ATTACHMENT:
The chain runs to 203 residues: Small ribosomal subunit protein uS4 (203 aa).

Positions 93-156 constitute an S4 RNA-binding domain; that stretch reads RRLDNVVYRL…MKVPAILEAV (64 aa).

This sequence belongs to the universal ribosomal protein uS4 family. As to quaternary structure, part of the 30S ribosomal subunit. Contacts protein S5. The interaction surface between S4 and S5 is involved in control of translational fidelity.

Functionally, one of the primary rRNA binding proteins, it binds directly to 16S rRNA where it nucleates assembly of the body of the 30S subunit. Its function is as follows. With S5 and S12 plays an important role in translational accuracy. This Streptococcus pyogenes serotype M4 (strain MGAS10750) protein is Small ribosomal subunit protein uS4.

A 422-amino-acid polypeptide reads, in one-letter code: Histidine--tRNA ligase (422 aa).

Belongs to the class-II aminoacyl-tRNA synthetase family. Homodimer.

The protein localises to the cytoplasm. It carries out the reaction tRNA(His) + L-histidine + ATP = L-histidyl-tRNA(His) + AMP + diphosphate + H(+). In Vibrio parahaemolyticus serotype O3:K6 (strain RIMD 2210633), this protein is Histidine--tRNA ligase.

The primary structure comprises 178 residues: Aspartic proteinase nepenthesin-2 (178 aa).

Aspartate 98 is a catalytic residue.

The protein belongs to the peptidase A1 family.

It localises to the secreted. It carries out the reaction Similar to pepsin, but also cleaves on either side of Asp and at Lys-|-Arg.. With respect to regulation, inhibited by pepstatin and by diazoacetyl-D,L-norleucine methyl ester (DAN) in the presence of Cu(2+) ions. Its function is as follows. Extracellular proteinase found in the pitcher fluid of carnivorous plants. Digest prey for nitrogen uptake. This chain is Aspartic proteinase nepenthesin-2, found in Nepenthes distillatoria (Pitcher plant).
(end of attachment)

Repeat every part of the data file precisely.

The chain runs to 203 residues: Small ribosomal subunit protein uS4 (203 aa).

Positions 93-156 constitute an S4 RNA-binding domain; that stretch reads RRLDNVVYRL…MKVPAILEAV (64 aa).

This sequence belongs to the universal ribosomal protein uS4 family. As to quaternary structure, part of the 30S ribosomal subunit. Contacts protein S5. The interaction surface between S4 and S5 is involved in control of translational fidelity.

Functionally, one of the primary rRNA binding proteins, it binds directly to 16S rRNA where it nucleates assembly of the body of the 30S subunit. Its function is as follows. With S5 and S12 plays an important role in translational accuracy. This Streptococcus pyogenes serotype M4 (strain MGAS10750) protein is Small ribosomal subunit protein uS4.

A 422-amino-acid polypeptide reads, in one-letter code: Histidine--tRNA ligase (422 aa).

Belongs to the class-II aminoacyl-tRNA synthetase family. Homodimer.

The protein localises to the cytoplasm. It carries out the reaction tRNA(His) + L-histidine + ATP = L-histidyl-tRNA(His) + AMP + diphosphate + H(+). In Vibrio parahaemolyticus serotype O3:K6 (strain RIMD 2210633), this protein is Histidine--tRNA ligase.

The primary structure comprises 178 residues: Aspartic proteinase nepenthesin-2 (178 aa).

Aspartate 98 is a catalytic residue.

The protein belongs to the peptidase A1 family.

It localises to the secreted. It carries out the reaction Similar to pepsin, but also cleaves on either side of Asp and at Lys-|-Arg.. With respect to regulation, inhibited by pepstatin and by diazoacetyl-D,L-norleucine methyl ester (DAN) in the presence of Cu(2+) ions. Its function is as follows. Extracellular proteinase found in the pitcher fluid of carnivorous plants. Digest prey for nitrogen uptake. This chain is Aspartic proteinase nepenthesin-2, found in Nepenthes distillatoria (Pitcher plant).